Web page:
Few current contracts extend to the beginning of the Overwatch League though, which starts in a preliminary form in Autumn of 2017. After that shortened trial season, in 2018 the Overwatch League will run through the spring and summer months, leading up to the Overwatch League Championship in August. Each year the Overwatch League will have a long offseason after the finals, to allow for a healthy open circuit of third party tournaments.
Nate Nanzer spoke on the decision for a long offseason, saying:
An off-season is really important and something that's missing in a lot of esports. You have this 12-month calendar, and we've heard from teams and players that an off-season would be a welcome addition. The other thing an off-season allows us to do is to make sure that there's a third-party ecosystem that exists outside of the Overwatch League. While the Overwatch League is the pinnacle of competitive Overwatch, we want to make sure that there's a robust ecosystem outside of that. You can't just build the top of the pyramid. You have to have the whole pyramid, right?
With its plan for franchising to help investment and return from team owners, and a long offseason to allow an open circuit to develop outside the league, Blizzard has tackled two major flaws that are often levelled at its Riot counterpart, the LCS.
The league action itself will occur every week at LAN, with highlights and feature pieces in between match days. It is unknown whether the Overwatch League will operate with a central hub where all matches are played, or if teams will travel to opposing cities to play home and away games as in traditional sports; the latter does seem far less likely due to the prohibitive travel costs involved.
Blizzard also announced their plans to expand the Overwatch League globally in time, moving outwards from the Americas to encompass Europe, China, Korea, and the Asia Pacific region. It is not known how many city slots will be available in each league. Once the Overwatch League has become a global phenomenon, Blizzard plans to have the best teams from each league play against each other in a worldwide playoff.
Regarding prizepools, Blizzard wants to steer the conversation away from them. According to Polygon the Overwatch League will have an expected seven-digit prizepool, but Blizzard wants people to be discussing its league in the context of the competition and glory. It wants the Overwatch League to be the pinnacle of the competition, with the best players in the world on the best teams competing there.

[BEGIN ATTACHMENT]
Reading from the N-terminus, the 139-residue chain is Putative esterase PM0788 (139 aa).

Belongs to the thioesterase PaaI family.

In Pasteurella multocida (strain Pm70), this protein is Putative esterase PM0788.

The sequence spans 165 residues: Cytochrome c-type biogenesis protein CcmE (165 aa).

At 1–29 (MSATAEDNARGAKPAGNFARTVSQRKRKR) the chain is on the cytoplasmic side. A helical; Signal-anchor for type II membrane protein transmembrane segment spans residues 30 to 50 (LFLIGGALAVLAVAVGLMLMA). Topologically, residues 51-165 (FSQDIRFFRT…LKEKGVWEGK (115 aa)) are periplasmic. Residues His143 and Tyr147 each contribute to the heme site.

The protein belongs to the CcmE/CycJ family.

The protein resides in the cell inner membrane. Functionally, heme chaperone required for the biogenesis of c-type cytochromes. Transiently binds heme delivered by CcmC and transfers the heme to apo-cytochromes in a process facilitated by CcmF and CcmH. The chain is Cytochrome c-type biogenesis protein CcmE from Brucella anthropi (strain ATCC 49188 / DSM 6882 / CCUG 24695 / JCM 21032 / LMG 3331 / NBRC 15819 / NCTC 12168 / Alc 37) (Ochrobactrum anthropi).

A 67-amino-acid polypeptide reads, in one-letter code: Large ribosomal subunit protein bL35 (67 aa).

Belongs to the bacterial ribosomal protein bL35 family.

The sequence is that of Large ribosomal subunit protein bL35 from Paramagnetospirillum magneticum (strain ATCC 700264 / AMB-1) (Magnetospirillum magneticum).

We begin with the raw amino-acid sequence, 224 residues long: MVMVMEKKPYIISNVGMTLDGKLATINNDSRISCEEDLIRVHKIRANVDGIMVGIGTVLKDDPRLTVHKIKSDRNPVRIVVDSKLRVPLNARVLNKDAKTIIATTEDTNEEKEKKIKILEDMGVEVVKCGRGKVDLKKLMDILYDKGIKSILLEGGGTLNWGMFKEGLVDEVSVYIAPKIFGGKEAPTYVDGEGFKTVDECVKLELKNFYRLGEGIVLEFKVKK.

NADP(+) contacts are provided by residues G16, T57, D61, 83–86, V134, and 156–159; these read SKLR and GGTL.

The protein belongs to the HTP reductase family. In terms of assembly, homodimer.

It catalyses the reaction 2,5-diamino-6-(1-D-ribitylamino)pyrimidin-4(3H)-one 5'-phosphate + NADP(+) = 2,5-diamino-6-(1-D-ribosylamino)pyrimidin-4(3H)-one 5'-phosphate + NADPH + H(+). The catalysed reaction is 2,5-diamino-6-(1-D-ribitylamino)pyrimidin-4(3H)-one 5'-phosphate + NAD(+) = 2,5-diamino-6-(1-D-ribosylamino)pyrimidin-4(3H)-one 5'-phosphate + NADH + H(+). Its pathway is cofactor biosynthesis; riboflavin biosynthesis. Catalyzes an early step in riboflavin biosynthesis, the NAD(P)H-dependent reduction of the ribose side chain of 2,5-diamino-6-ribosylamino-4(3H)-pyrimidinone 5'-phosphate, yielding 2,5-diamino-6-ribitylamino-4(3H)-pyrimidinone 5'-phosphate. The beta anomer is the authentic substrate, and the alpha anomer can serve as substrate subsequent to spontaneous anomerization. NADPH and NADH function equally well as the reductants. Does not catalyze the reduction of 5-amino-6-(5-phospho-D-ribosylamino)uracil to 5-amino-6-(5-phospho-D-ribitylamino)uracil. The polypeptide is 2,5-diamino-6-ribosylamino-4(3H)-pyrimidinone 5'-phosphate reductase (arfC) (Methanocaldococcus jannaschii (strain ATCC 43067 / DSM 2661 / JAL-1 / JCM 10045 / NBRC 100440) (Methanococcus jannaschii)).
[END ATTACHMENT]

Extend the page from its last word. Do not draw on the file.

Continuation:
As to how the best players and best teams form, that’s where things start getting more vague. Blizzard announced: “Proven stars and leaderboard heroes will assemble in one global talent pool. Teams then maneuver to sign the best players and build sturdy rosters for the season ahead.” Proven stars in this context is assumed to mean current professional players; the overall statement appears to suggest that Blizzard will hand-pick players for the global talent pool, in a similar way to the player selection for the World Cup.
For players who want to increase their chances of being invited to that player pool, Blizzard suggests placing highly in ranked competitive play, honing skills in online leagues, and making a name for oneself in third party events. There is no information on how these criteria are ranked, or whether there is any hope of redemption should you be left out of the talent pool for a season. There is also no indication yet whether this will be a full draft process every season or whether teams will purely use the draft process for new players to a roster.
The mention of a “global talent pool” also seems to indicate that there will not be a necessary regional component to rosters, and instead owners will be free to bid for talent during the offseason without geographical limits. This still appears to be terrible news for organisations such as EnVyUs, Rogue, or Misfits who have invested in long-standing teams which may be torn apart.
The proposed method for team owners to discover new talent also sounds like a throwback to traditional sports with little relevance in Overwatch. Blizzard announced that the preseason would feature a “combine”, an event where players attend tryouts and are evaluated by team owners and coaches in a series of tests. In such a team-centric game, without useful metrics or drills for measuring ability, quite how team owners will be able to test players at an event has not been divulged.
Overwatch League can be compared to the NFL, LCS, ELEAGUE, and other esports leagues, but Blizzard’s approach is definitely unique. The existing competitive community is likely to be uprooted over the next two years but it may lead to a bright future for the esport scene. Everyone in Overwatch is waiting for more information.